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Thread: External embedded map - influence on rating


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From: Fischer, Johannes
Date: Sat, Jan 05 2019 5:16AM
Subject: External embedded map - influence on rating
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A question to everyone who tests websites:
On contact sites in the web you often find an embedded map of an external map service. It's not always accessible and I am wondering what's the influence on the rating?

My idea: If the website owner puts an external content (map, embedded video, virtual 3D tour etc.) on his website, he is generally responsible for its accessibility.

A map cannot be 100% accessible. Color changes between streets, areas of houses, parks etc. with a contrast of 3:1 at each change is difficult to reach. As well you cannot describe a 2D area perfectly to someone not able to see. But for example at least available buttons, dialogs etc. should be keyboard-accessible and their graphic symbols need alternative text. It should be accessible as possible.

If the website owner does a lot to offer an alternative by a very detailed description of how to get there, perhaps you can see the map just like a media alternative for the text. So in some success criteria you could rate it as passed because of the text even if the map is not that accessible.
But if next to the map is just an address, the user needs the map to plan his journey. Then the map is not an alternative for the text and you have to be more strictly in rating.

Do you agree on my idea or are there different thoughts?


Johannes Fischer
BIKOSAX - IT Accessibility Service in Saxony
Accessible Websites - Test, Consulting, Training
Online Library

Deutsche Zentralbücherei für Blinde (German Central Library for the Blind, DZB)
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From: glen walker
Date: Sat, Jan 05 2019 1:34PM
Subject: Re: External embedded map - influence on rating
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Yes, that's a common and difficult situation. Maps are usually contained
in an iframe that is aria-hidden since they don't work well for screen
readers, but that doesn't mean maps shouldn't continually evolve to provide
better support.

Sometimes the iframe is not hidden but has a title to explain what it is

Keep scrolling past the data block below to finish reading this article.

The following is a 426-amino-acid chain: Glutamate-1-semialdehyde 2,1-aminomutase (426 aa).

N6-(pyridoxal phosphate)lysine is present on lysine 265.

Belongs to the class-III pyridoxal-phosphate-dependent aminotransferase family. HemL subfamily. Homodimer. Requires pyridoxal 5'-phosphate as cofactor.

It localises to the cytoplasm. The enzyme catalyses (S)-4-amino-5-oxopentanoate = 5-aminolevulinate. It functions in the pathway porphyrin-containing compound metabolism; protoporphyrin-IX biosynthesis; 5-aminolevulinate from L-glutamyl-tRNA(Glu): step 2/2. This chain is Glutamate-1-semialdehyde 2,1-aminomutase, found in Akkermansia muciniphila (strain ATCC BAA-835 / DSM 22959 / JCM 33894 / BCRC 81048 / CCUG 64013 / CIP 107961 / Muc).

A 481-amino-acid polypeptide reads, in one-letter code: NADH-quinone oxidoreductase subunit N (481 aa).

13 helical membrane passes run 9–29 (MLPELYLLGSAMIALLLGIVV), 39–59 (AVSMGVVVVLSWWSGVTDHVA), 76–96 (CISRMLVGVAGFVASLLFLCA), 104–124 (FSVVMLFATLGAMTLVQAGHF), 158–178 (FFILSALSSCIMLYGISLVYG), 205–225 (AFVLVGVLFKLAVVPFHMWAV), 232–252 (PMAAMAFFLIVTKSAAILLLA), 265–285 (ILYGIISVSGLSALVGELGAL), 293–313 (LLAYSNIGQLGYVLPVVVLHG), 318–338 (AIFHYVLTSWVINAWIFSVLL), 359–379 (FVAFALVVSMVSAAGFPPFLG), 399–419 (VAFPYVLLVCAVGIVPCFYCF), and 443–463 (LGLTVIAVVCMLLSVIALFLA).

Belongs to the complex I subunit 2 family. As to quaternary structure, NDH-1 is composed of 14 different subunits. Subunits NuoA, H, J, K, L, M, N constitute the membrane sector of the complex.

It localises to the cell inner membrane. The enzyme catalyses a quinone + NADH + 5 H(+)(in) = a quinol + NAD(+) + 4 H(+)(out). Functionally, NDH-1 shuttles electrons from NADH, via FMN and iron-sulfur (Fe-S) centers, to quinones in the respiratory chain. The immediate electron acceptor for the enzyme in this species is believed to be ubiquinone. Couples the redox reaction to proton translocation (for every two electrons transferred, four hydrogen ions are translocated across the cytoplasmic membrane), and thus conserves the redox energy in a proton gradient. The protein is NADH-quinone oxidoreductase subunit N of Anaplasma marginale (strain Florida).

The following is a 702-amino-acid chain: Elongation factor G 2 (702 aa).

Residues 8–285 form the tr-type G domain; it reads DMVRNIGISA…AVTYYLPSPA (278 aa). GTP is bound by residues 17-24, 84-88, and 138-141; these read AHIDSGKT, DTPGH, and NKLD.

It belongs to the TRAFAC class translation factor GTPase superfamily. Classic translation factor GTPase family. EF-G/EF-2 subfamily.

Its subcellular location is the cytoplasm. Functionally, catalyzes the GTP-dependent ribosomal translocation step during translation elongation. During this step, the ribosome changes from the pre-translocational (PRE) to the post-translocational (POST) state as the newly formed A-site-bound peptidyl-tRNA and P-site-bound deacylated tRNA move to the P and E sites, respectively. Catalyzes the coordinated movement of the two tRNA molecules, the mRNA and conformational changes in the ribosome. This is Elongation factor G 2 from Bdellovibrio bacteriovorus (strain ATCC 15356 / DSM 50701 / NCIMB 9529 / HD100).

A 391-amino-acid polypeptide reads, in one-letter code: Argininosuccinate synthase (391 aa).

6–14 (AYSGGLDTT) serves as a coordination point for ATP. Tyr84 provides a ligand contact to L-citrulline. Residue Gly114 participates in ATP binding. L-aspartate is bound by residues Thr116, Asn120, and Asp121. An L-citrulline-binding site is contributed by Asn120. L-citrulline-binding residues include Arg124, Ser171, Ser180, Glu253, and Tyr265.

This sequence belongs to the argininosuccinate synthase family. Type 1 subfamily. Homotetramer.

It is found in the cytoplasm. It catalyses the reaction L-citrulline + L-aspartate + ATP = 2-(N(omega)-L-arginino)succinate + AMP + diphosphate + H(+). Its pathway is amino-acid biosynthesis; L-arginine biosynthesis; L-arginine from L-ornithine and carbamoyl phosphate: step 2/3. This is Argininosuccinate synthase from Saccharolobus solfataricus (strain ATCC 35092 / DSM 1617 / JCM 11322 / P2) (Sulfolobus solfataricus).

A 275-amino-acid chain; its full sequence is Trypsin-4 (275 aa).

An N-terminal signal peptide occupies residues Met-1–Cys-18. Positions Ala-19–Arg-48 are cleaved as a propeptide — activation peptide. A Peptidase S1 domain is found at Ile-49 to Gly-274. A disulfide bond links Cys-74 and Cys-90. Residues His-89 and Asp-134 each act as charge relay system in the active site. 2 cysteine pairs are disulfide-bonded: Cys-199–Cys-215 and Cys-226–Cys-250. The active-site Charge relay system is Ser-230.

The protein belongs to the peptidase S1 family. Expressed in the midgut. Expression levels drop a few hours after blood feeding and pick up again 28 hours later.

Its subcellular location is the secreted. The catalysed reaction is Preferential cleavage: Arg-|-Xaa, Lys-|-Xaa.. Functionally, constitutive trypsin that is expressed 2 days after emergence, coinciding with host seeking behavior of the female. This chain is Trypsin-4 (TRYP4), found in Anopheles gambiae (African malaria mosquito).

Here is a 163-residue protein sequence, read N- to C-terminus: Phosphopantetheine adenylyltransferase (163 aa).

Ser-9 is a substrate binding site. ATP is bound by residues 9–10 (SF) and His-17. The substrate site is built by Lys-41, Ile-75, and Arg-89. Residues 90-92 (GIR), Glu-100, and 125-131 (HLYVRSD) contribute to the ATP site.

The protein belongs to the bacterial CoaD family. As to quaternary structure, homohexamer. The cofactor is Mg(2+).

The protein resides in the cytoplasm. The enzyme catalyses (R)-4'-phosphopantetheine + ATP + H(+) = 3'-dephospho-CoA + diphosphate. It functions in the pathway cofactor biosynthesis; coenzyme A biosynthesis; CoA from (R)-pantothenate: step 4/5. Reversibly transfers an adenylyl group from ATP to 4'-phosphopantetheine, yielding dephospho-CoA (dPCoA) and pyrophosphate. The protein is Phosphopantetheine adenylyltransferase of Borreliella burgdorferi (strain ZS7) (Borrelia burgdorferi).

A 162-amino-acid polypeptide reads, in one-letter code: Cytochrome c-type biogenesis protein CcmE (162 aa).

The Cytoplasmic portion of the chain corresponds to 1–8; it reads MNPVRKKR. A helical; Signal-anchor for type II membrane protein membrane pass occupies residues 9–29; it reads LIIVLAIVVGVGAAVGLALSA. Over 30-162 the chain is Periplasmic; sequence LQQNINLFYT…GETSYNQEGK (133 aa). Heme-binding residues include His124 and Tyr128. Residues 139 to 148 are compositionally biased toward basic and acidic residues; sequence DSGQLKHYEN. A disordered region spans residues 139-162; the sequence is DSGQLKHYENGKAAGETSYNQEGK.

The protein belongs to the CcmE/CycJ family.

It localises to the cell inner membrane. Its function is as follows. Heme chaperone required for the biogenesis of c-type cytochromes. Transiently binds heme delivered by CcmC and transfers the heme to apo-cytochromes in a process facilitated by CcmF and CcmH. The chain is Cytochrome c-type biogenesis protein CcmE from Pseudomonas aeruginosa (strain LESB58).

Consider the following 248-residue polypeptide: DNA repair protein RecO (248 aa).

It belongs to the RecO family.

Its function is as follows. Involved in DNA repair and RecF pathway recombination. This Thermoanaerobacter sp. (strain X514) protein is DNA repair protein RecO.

and that it might not work well with a screen reader. That way the user
can decide if they want to navigate the DOM of the map.

And sometimes a little of both is done. The iframe is hidden but the
container of the iframe contains hidden text (an aria-label or visually
hidden text), possibly as a landmark (section) that explains that the map
isn't accessible.

Thomas Logan has done some work with accessible maps. You can listen to
his ID24 presentation <https://www.youtube.com/watch?v=0gB83fkfD8Y> and
read his blog <https://equalentry.com/accessible-maps-on-the-web/> about it.

If the purpose of the map is to find stores or restaurants or whatever
nearby, if the resulting search provides a table of results, you should be
ok. Whether that table is visible on the same page as the map, or a
separate link, or can be expanded (such as a disclosure widget
<https://www.w3.org/TR/wai-aria-practices/#disclosure>), is sort of up to
you and the user experience designers. A table of results can be very
handy for all kinds of users so hiding it just for screen reader users is
not usually advised. (The results don't have to be a literal <table>. It
could be a list (<ul> or <ol>) or something similar. It kind of depends on
what your results look like.)

If the purpose of the map is to provide directions, you could do something
similar to google map directions. While google maps shows a blue line for
the route, there is a list of directions provided too, with step by step
turn instructions.

I think minimally, or at least as a start, try to get the map keyboard
accessible. If the map is from a third party vendor, see if you can work
with them on keyboard accessibility. If not, perhaps investigate other
vendors or do more research on how you can creatively work accessibility
into the exist code. Thomas's blog touches on that.